Synopses & Reviews
When a disturbed young Russian man came to Freud for treatment, the analysis of his childhood neuroses—most notably a dream about wolves outside his bedroom window—eventually revealed a deep-seated trauma. It took more than four years to treat him, and "The Wolfman" became one of Freud's most famous cases. This volume also contains the case histories of a boy's fear of horses and the Ratman's violent fear of rats, as well as the essay "Some Character Types," in which Freud draws on the work of Shakespeare, Ibsen, and Nietzsche to demonstrate different kinds of resistance to therapy. Above all, the case histories show us Freud at work, in his own words.
About the Author
Sigmund Freud was born in 1856 in Moravia; between the ages of four and eighty-two his home was in Vienna: in 1938 Hitler's invasion of Austria forced him to seek asylum in London, where he died in the following year.
His career began with several years of brilliant work on the anatomy and physiology of the nervous system. He was almost thirty when, after a period of study under Charcot in Paris, his interests first turned to psychology, and another ten years of clinical work in Vienna(at first in collaboration with Breuer, an older colleague) saw the birth of his creation, psychoanalysis. This began simply as a method of treating neurotic patients by investigating their minds, but it quickly grew into an accumulation of knowledge about the workings of the mind in general, whether sick or healthy. Freud was thus able to demonstrate the normal development of the sexual instinct in childhood and, largely on the basis of an examination of dreams, arrived at his fundamental discovery of the unconscious forces that influence our everyday thoughts and actions. Freud's life was uneventful, but his ideas have shaped not only many specialist disciplines, but the whole intellectual climate of the last half-century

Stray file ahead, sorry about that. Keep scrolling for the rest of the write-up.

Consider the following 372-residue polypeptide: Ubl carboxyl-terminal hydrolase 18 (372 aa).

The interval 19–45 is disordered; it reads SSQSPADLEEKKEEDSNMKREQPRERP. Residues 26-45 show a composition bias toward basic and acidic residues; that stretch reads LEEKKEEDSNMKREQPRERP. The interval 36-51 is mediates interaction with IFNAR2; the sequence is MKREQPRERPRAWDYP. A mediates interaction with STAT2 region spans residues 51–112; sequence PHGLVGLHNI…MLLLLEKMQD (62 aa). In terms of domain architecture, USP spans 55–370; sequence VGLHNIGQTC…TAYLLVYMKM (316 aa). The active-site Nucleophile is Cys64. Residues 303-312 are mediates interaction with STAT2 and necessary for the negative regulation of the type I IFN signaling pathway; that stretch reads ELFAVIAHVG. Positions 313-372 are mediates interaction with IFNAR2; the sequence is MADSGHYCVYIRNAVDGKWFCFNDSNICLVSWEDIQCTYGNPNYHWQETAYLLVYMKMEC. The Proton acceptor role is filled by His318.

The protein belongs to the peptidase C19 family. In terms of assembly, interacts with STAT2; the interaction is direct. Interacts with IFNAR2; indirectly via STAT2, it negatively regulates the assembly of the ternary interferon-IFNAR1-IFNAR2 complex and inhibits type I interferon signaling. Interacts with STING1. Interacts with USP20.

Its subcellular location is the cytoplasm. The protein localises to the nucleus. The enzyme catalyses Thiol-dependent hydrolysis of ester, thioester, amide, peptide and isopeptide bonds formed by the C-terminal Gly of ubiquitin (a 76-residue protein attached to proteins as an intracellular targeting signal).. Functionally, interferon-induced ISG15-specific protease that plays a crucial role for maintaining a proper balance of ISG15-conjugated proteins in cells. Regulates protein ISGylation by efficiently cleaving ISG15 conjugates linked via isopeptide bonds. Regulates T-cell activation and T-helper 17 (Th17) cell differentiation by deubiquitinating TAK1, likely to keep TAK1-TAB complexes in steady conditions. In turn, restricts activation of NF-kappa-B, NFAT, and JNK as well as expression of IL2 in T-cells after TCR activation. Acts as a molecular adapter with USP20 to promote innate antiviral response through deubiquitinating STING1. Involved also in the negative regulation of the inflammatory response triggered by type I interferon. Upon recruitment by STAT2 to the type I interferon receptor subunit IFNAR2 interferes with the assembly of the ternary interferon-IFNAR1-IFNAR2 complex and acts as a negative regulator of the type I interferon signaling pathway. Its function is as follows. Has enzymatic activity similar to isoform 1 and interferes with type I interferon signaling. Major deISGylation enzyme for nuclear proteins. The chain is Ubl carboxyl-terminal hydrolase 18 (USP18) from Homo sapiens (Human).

Louise Adey Huish was formerly Montgomery Fellow in German at Lincoln College, Oxford.
Gillian Beer is professor of English literature at Cambridge.
Table of Contents
Analysis of a Phobia in a Five-year-old Boy ["Little Hans"]
II. Case History and Analysis
IV. Postscript to the Analysis of Little Hans
Some Remarks on a Case of Obsessive-compulsive Neurosis [The "Ratman"]
I. Case History
II. Theoretical Remarks
From the History of an Infantile Neurosis [The "Wolfman"]
I. Preliminary Remarks
II. Survey of the Patient's Milieu and Medical History
III. Seduction and Its Immediate Consequences
IV. The Dream and the Primal Scene
V. Some Matters for Discussion
VI. Obsessive-compulsive Neurosis
VII. Anal Eroticism and the Castration Complex
VIII. Supplementary Material from Earliest Childhood - Solution
IX. Recapitulations and Problems
Some Character Types Encountered in Psychoanalytic Work
II. Those who Founder on Success
III. Criminals who Act Out of a Consciousness of Guilt